Africa’s anti-gay laws
Where there is injustice, we must expect the Catholic Church to stand with the powerless. Therefore the Church should sound the alarm at the advance throughout Africa of draconian legislation aimed at criminalising homosexuals.
Recently the Ugandan and Nigerian parliaments both passed severe anti-gay legislation. Uganda’s President Yoweri Museveni has vetoed it; Nigeria’s President Goodluck Jonathan signed it into law. Other countries, such as Cameroon and Tanzania, are proposing to pass similar legislation.
These laws are not intended to render same-sex acts illegal — they already are, and punishable, in most African countries — but to persecute people on the basis of their sexual orientation.
Such laws are not only unjust, but they also have the potential to tear at the fabric of society if they are misused to facilitate false denunciations for gain, advancement or vengeance, much as what Christians are exposed to in Pakistan under that country’s intolerable blasphemy law.
There is a deep-seated sense of homophobia running throughout Africa, and beyond (Russia, for example, recently also passed anti-gay laws). African leaders routinely engage in populist homophobic rhetoric, often putting forward the fiction that homosexuality is “un-African”.
In some cases, such as Nigeria’s, homophobic sentiments and laws are deployed for political profit by embattled leaders.
Even in South Africa, where homosexuality and same-sex marriages are legal, homophobic bigotry finds expression in violent attacks on homosexuals and in “corrective” rape, both of men and women. Often these crimes are unreported or ignored by the police.
The effects of homophobia are also seen in the inordinately high rate of suicides among homosexuals, especially teenagers.
Homophobia is largely premised on a false notion that homosexuality is chosen and curable. This month, Spanish Cardinal-elect Fernando Sebastián Aguilar, retired bishop of Pamplona, made the astonishing claim that homosexuality is a “defect” comparable to his condition of high blood pressure.
In Africa, homophobic perceptions are encouraged by fundamentalist Christian groups, generally imported from the United States, which are said to agitate for anti-gay legislation, and by the proponents of the Islamic sharia law.
Their position is in conflict with Catholic teachings. The Church cannot sponsor the criminalisation of matters of private morality, and much less the advocacy of human rights. Prejudice and the persecution of homosexuals are in defiance of Catholic doctrine.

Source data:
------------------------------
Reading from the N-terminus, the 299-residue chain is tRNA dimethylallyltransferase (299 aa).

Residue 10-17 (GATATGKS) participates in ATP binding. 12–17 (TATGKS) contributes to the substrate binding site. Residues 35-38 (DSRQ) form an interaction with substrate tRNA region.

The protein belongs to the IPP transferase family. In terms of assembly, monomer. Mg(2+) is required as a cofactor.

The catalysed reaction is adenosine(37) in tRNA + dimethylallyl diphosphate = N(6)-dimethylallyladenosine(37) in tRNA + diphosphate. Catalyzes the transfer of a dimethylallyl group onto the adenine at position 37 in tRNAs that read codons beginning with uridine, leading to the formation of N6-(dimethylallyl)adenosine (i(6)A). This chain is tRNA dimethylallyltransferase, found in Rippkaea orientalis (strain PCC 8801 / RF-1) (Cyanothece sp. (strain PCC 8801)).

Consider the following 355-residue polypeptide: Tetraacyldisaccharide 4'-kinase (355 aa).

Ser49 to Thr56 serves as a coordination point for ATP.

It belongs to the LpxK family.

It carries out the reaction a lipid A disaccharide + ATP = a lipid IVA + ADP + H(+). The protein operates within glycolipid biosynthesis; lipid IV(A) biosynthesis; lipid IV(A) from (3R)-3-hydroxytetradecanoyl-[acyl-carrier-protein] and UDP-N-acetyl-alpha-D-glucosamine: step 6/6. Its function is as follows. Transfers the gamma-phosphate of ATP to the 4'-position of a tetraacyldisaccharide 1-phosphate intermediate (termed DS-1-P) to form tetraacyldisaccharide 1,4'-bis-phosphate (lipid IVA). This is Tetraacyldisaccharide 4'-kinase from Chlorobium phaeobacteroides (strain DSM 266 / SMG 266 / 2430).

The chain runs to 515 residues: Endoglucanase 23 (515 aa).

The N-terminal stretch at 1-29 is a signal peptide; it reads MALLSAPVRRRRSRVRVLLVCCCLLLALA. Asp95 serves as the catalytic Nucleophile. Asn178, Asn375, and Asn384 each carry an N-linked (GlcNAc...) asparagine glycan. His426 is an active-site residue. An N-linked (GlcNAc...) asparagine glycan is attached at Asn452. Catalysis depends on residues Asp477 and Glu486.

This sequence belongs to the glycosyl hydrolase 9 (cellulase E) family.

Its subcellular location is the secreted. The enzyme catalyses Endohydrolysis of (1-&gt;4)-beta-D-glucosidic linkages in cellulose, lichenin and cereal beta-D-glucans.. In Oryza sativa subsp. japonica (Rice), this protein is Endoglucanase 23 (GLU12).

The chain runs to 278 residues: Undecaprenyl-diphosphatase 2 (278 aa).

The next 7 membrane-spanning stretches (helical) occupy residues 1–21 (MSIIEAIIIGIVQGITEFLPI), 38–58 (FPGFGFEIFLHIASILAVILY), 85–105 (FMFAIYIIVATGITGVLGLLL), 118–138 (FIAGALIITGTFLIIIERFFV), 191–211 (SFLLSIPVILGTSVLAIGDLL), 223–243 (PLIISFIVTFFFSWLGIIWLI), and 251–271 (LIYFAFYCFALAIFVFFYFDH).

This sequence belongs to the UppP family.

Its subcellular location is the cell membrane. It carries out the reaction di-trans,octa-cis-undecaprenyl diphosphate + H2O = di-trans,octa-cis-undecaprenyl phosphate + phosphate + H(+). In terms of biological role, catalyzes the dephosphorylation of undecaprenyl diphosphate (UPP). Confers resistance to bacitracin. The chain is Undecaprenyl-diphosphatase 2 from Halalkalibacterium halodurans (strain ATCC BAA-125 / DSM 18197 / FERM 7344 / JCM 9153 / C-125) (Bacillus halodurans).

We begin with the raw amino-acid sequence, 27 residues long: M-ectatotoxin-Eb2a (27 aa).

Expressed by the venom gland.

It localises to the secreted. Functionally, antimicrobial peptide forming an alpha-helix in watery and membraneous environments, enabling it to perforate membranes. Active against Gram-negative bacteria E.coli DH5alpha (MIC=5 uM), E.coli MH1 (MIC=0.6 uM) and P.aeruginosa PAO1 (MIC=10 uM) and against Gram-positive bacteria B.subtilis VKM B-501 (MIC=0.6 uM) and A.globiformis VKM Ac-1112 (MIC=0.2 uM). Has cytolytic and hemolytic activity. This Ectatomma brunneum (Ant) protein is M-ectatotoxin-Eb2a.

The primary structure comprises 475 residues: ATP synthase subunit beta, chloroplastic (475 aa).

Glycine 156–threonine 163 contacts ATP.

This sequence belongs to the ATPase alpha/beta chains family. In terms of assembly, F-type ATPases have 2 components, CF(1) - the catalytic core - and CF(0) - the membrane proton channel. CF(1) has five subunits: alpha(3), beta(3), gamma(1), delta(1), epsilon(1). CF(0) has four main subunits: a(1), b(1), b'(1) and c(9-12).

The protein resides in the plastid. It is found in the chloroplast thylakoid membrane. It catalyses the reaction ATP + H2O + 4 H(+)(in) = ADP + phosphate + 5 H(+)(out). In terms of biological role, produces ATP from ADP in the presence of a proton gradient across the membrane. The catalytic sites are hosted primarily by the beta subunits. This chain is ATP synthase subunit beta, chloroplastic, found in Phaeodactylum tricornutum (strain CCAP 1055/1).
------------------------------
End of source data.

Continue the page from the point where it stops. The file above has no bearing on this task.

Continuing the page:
Even as it emphatically rejects homosexual carnal acts, the Catechism of the Catholic Church declares that “every sign of unjust discrimination in their [homosexuals’] regard should be avoided”. The Catechism further demands that homosexuals “must be accepted with respect, compassion, and sensitivity” (2358).
Jailing homosexuals for being gay and insisting on their human rights, or even for having sex, self-evidently is a sign of “unjust discrimination” that lacks in respect and compassion.
While the Church’s teachings prevent her from standing with homosexuals on many issues, especially same-sex marriage, she has an obligation, mandated by Christ, to be in solidarity with all those who are unjustly marginalised and persecuted.
Alas, the Church has been silent, in some cases even quietly complicit, in the discourse on new homophobic laws. This absence of intervention for justice may well be interpreted, wrongly or not, as approval of injustice, in line with the maxim Qui tacet, consentire videtur (Silence gives consent).
Instead, the Church should present herself as compassionate and courageous in standing with the those living in fear.
African bishops especially ought to speak out, as loudly as they do on same-sex marriage, against the discriminatory legislation and violence directed at homosexuals, many of whom are fellow Catholics.
Where is the prophetic voice of the Church in condemning the general homophobia in society?
It would require a very peculiar reading of the Gospel to locate Jesus anywhere else but at the side of the marginalised and vulnerable. The Church must be seen to be standing with Jesus and those who face unjust persecution, even if — especially if — it does not condone the lifestyles of those at risk.
That would be true Christian witness.